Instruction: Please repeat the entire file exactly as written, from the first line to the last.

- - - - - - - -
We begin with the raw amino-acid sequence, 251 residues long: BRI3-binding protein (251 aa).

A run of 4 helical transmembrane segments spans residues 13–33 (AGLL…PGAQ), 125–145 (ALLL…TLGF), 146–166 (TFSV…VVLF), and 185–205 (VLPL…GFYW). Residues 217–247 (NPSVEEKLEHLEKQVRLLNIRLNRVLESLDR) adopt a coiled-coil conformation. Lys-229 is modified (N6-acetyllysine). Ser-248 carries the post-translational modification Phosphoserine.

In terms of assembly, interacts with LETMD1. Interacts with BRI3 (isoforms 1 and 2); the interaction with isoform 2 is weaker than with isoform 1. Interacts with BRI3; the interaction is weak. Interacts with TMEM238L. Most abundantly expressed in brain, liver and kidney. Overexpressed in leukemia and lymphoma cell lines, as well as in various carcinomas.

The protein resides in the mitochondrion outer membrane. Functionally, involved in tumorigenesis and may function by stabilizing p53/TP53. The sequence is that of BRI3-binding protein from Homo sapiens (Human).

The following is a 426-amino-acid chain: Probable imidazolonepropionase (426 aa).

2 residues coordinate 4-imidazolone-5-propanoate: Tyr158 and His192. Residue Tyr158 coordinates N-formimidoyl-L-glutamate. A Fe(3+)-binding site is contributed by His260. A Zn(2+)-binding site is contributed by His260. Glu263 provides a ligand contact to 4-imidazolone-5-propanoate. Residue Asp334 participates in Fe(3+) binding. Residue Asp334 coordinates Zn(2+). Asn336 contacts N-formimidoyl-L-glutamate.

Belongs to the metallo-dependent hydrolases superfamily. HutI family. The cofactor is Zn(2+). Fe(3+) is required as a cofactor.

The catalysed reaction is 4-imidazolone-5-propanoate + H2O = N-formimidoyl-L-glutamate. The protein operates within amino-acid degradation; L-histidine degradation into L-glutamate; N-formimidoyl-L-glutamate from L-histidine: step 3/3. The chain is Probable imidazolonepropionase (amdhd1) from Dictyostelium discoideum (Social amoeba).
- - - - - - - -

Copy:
We begin with the raw amino-acid sequence, 251 residues long: BRI3-binding protein (251 aa).

A run of 4 helical transmembrane segments spans residues 13–33 (AGLL…PGAQ), 125–145 (ALLL…TLGF), 146–166 (TFSV…VVLF), and 185–205 (VLPL…GFYW). Residues 217–247 (NPSVEEKLEHLEKQVRLLNIRLNRVLESLDR) adopt a coiled-coil conformation. Lys-229 is modified (N6-acetyllysine). Ser-248 carries the post-translational modification Phosphoserine.

In terms of assembly, interacts with LETMD1. Interacts with BRI3 (isoforms 1 and 2); the interaction with isoform 2 is weaker than with isoform 1. Interacts with BRI3; the interaction is weak. Interacts with TMEM238L. Most abundantly expressed in brain, liver and kidney. Overexpressed in leukemia and lymphoma cell lines, as well as in various carcinomas.

The protein resides in the mitochondrion outer membrane. Functionally, involved in tumorigenesis and may function by stabilizing p53/TP53. The sequence is that of BRI3-binding protein from Homo sapiens (Human).

The following is a 426-amino-acid chain: Probable imidazolonepropionase (426 aa).

2 residues coordinate 4-imidazolone-5-propanoate: Tyr158 and His192. Residue Tyr158 coordinates N-formimidoyl-L-glutamate. A Fe(3+)-binding site is contributed by His260. A Zn(2+)-binding site is contributed by His260. Glu263 provides a ligand contact to 4-imidazolone-5-propanoate. Residue Asp334 participates in Fe(3+) binding. Residue Asp334 coordinates Zn(2+). Asn336 contacts N-formimidoyl-L-glutamate.

Belongs to the metallo-dependent hydrolases superfamily. HutI family. The cofactor is Zn(2+). Fe(3+) is required as a cofactor.

The catalysed reaction is 4-imidazolone-5-propanoate + H2O = N-formimidoyl-L-glutamate. The protein operates within amino-acid degradation; L-histidine degradation into L-glutamate; N-formimidoyl-L-glutamate from L-histidine: step 3/3. The chain is Probable imidazolonepropionase (amdhd1) from Dictyostelium discoideum (Social amoeba).